What different perspectives are there on how our geographic, social, economic, and political landscape changed over time and on the benefits and costs of those changes?
This week, the Chicago History Museum joined the Illinois Civics Hub (ICH) to explore Theme 2 of the Educating for American Democracy (EAD) Roadmap- Our Changing Landscapes. This theme demonstrates the intersections of civics, history, geography, and economics to explore the question, “What different perspectives are there on how our geographic, social, economic, and political landscape changed over time and on the benefits and costs of those changes?” The Chicago History Museum used the issue of redlining in Chicago to demonstrate how students could use historical thinking, geographic reasoning, economic decision making, and civic-mindedness to explore issues of justice, power, freedom, and equity through inquiry.
Redlining, according to the Merriam-Webster Dictionary, is, “to withhold home-loan funds or insurance from neighborhoods considered poor economic risks.” The Chicago History Museum further explains in one of its Chicago Stories Every Day blog posts titled Boxed In:
While discriminatory practices had long existed in the banking and insurance industries, the term came into use in the 1930s when the New Deal’s Home Owners’ Loan Corporation (HOLC) instituted a redlining policy by developing color-coded maps of American cities that used racial criteria to categorize lending and insurance risks. New, affluent, racially homogeneous housing areas received green lines, while Black and poor white neighborhoods were often indicated by red lines denoting their undesirability.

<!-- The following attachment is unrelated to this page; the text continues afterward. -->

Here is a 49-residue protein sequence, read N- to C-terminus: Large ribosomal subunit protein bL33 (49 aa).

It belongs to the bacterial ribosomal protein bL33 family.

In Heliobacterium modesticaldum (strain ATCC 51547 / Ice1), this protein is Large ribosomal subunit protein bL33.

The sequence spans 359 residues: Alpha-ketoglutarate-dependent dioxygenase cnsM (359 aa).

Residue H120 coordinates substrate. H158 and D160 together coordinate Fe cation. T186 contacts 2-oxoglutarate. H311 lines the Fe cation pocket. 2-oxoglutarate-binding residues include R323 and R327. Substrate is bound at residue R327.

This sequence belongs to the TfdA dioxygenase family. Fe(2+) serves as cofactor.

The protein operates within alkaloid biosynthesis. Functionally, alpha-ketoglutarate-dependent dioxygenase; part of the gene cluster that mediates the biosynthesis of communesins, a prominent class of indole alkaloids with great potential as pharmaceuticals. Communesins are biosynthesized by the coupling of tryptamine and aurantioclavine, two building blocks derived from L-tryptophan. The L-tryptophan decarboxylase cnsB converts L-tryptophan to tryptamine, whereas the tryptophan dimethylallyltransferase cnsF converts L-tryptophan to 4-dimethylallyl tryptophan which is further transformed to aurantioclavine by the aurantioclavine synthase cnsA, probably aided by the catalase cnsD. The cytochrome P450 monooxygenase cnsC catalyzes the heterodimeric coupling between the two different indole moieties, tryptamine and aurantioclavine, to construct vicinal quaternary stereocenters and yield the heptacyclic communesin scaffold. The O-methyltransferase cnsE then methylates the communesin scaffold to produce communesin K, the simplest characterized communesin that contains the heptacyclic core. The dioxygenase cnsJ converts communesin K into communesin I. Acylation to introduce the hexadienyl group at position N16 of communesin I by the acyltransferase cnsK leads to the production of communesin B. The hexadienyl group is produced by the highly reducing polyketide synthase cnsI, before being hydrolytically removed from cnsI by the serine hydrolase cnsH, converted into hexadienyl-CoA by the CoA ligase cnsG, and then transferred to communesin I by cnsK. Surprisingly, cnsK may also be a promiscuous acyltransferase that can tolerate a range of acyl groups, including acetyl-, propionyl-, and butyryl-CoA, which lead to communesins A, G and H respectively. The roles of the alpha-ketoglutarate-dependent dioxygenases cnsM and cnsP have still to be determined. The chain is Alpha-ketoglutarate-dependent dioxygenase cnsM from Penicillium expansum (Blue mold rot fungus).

The webinar with the Chicago History Museum explored the legacy of redlining, how its impact is still in evidence today, and efforts to “undesign the redline.” If you missed the webinar, you can access a recording on the ICH Webinar Archive.
To learn more about redlining, the Chicago History Museum curated this list. You might also consider the following resources:
- Listen to this NPR story by Terry Gross on A ‘Forgotten History’ Of How The U.S. Government Segregated America from 2017.
- Watch this segment from CBS News on Redlining’s legacy: Maps are gone, but the problem hasn’t disappeared from 2020.
- Learn more about a past exhibit at the Federal Reserve of Chicago Money Museum, “Undesign the Redline” from Crain’s Chicago Business.
- Explore this series of interviews with Gale Cincotta of National People’s Action, a community activist organization working on issues of housing and employment, and Tom Fox from the Studs Turkel Radio Archive at WFMT.
It is not too late to register for the rest of our Illinois Civics Hub summer Professional Development series. There are two strands of professional development. On Tuesday mornings, powerful pedagogy will be the focus to help with summer curriculum projects. Wednesday morning webinars will put the spotlight on some of the leading civic learning providers in the nation. Each session begins at 9:30 a.m. CT. Educators can join live to interact with participants or watch a recording. The webinars are free, and Illinois educators can elect to earn PD credits for attending the webinar and completing a brief, post-webinar application activity.
A description for each webinar and information to register for professional development credits through the DuPage Regional Office of Education is available on the Illinois Civics Hub Professional Development Calendar.